Wash in the Serenity movie defined interesting as: “Oh god, oh god, we’re all going to die.” Is this the definition of interesting that makes healing more fun?
Or, is healing fun when there is not such a huge threat of death and you can take breaks from spamming your buttons all the time? Is healing 25 people more interesting than healing 5 people? Or, is it the boss encounters themselves that makes it interesting? Why does a boss encounter have to be hard to be interesting?
Lets think about a couple things developers can do to make healing more interesting:
A) Having more players in a party/raid means we have to manage more health bars and keep track of more people.
B) They can can make it such that the healers will eventually run out of mana, so we have to watch what spells we cast
C) They can make it such that the healers have to cast a variety of spells.
D) They can design various boss encounters that feel different, dynamic, and interesting – rather than making healing interesting on it’s own.
Lets examine A:
We know that raids in WoW used to be 40 people, and that they got reduced down to only 10 and 25-man. So, it can’t just be the number of people in the raid that makes healing interesting.
Maybe what makes it interesting is just having more people to heal. When you healed a 40-man raid, you may have only had 1 or 2 people taking damage at any point in time, so healing in a lot of fights didn’t necessarily mean having more targets to heal.
So, having random unavoidable (or even avoidable) damage that the raid takes will require at least some of the healers to really be “on their toes” and watching everyone so that the DPS doesn’t die. This is why a lot of Ulduar fights have AOE damage, or huge bursty damage to random people in the raid (ie. slag pot).
Lets examine B:
We know that before 3.1 hit, the developers tried to adjust healers’ mana so that we’d run into mana problems (ie. the spirit nerf).
I don’t think 3.1 really caused mana problems for many people, but they definitely want to constrain our mana pools, in hopes that having to make decisions about our spells will make healing more interesting or something.
I know that I’m still not completely worried about mana regen at the moment, and that the change to lifebloom actually saves me more mana than it costs me, due to my switch to not rolling lifeblooms in 3.1.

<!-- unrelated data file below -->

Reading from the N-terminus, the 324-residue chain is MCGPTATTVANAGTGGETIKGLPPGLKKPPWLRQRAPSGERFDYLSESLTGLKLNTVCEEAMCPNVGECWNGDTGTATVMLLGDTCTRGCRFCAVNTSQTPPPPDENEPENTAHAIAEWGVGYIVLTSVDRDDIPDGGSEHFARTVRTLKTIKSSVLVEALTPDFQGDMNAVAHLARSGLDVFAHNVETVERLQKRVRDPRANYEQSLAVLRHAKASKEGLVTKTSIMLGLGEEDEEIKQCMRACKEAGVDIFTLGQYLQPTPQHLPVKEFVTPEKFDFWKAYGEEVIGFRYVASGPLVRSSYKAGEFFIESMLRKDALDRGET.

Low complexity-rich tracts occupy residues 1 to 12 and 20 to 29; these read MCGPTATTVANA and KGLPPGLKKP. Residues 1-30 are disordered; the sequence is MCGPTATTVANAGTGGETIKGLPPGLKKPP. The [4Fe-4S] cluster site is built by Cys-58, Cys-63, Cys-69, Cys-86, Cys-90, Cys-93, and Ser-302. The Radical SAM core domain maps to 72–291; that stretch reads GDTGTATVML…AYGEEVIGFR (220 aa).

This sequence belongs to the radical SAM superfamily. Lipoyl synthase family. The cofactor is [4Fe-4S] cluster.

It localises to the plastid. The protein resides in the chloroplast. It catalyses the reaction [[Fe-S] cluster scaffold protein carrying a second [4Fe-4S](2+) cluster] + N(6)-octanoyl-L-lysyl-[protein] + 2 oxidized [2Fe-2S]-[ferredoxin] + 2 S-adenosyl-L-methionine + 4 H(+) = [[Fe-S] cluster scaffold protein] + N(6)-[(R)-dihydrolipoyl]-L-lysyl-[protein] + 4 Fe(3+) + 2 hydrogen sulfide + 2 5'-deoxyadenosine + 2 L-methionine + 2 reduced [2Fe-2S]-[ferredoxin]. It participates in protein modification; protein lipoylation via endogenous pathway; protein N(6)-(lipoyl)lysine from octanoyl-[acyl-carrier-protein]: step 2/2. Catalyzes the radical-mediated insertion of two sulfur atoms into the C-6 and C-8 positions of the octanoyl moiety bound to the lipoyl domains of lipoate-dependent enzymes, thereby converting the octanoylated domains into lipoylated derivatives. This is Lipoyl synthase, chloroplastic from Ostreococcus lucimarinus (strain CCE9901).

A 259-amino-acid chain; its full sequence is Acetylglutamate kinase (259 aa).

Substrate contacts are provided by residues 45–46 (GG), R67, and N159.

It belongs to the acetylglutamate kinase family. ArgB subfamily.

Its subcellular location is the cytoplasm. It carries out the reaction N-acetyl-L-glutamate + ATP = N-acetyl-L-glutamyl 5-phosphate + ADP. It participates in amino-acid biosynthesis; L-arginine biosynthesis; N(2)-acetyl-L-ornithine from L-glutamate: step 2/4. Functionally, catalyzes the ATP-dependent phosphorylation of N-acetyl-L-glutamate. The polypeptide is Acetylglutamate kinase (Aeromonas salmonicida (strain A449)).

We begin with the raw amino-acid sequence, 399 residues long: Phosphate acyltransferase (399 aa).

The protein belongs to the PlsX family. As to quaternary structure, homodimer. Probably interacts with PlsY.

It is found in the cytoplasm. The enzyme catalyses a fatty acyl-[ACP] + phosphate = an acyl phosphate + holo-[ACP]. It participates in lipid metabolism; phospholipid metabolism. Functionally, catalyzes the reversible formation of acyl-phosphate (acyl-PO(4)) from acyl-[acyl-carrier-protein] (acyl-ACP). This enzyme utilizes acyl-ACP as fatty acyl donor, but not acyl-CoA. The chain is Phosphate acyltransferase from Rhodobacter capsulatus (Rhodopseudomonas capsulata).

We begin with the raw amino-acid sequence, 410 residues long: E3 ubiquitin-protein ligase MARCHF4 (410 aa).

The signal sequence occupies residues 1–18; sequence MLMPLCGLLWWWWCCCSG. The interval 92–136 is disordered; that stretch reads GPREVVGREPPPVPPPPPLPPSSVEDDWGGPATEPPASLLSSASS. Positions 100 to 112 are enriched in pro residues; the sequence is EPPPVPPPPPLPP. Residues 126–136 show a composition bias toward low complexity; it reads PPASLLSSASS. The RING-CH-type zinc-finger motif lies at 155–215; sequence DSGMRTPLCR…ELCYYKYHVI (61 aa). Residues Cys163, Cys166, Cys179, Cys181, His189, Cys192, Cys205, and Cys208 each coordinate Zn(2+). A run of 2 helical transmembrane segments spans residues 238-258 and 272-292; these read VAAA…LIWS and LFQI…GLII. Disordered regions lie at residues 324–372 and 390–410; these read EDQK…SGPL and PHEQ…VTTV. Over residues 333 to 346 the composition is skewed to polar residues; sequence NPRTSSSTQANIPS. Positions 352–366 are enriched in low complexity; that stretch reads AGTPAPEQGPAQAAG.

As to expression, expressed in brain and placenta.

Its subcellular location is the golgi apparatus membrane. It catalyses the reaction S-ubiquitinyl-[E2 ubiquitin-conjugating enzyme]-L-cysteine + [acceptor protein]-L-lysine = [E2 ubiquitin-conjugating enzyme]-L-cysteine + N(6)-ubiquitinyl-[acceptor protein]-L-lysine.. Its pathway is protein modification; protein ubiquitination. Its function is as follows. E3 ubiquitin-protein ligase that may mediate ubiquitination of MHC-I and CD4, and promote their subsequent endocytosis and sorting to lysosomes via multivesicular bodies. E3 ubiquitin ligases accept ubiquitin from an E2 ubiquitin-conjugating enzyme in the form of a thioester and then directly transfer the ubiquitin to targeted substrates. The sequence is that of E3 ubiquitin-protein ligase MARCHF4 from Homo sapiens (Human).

Lets examine C:
I think one of the biggest current complaints that paladin have is that they don’t have a diverse enough set of tools to use. However, some people seem to be perfectly happy with a small set of tools. I was happy with my shaman healing when all I had to do was spam chain heal & keep up earth shield. However, when I was asked to heal on a druid where 90% of my healing needed to come from lifebloom rolling during Burning Crusade, I know I hated that healing style.
I like my druid’s healing style right now because I rarely have more than 30% or 40% of my healing done during any fight come from one spell. I always have a range of things (lifebloom, rejuv, regrowth, nourish, wild growth, swiftmend) to choose from, and I try to use all my tools appropriately in any fight. What may actually make healing in Ulduar fun for me is having a choice of what tools to use, and using a different combination of tools in different fights.
Lets examine D:
It’s always the goal of game developers to make dynamic fights with different mechanics on each fight: Will there be AOE damage? Will there be adds? What will the boss do? What does the raid have to do?
Learning the strategy for killing a boss is probably the most fun part of an instance. If the mechanic is just “tank and spank” for every single boss, and the major difference is what the boss looks like, then raiding really isn’t fun. If we were happy with just doing the same thing over and over again, we’d all still be in Molten Core killing the same bosses. What makes new raid instances fun is the very fact that they are new. Once they are on farm status, then healing those encounters is not nearly as interesting as it was when you were first learning. So, that’s why I think that the developers focus on having healing being fun by being challenging.
In addition, having to watch your surroundings can make an encounter interesting. I know there were some fights pre-BC where I could literally face a wall, zoom my camera so I couldn’t see anyone, and then just spam heals on the health bars that covered my screen until someone said the boss was dead. Sure, there were always situational things you had to be aware of (ie. You’re the bomb!), but the type of encounters are always developing and changing in a way that requires more and more situational awareness at any point in time. Even when Ulduar bosses are on farm, it’s still going to be challenging to deal with the situational awareness factors for the bosses, unlike Naxxramas, where a lot of them just become easy things you can just heal through. I think the most fun boss in all of Naxx was Heigan’s Safety Dance, where you didn’t have to heal all that much, but it had a high situational awareness factor, that remained interesting even once the instance was on farm status.
I don’t think healing A LOT, spamming all your buttons, and praying that your raid doesn’t die is really what’s interesting about healing. It’s encounters where you don’t have to heal as much (and you have to deal with other things going on in the environment) that actually make being a healer in a raid more fun. When you can take breaks from mashing your keyboard/mouse and have time to see what is going on around you, I think that’s what makes healing the most fun. It’s the chess event encounters & Flame Leviathan encounters that break up the raid and makes the encounters where we are spamming our little fingers off actually more fun.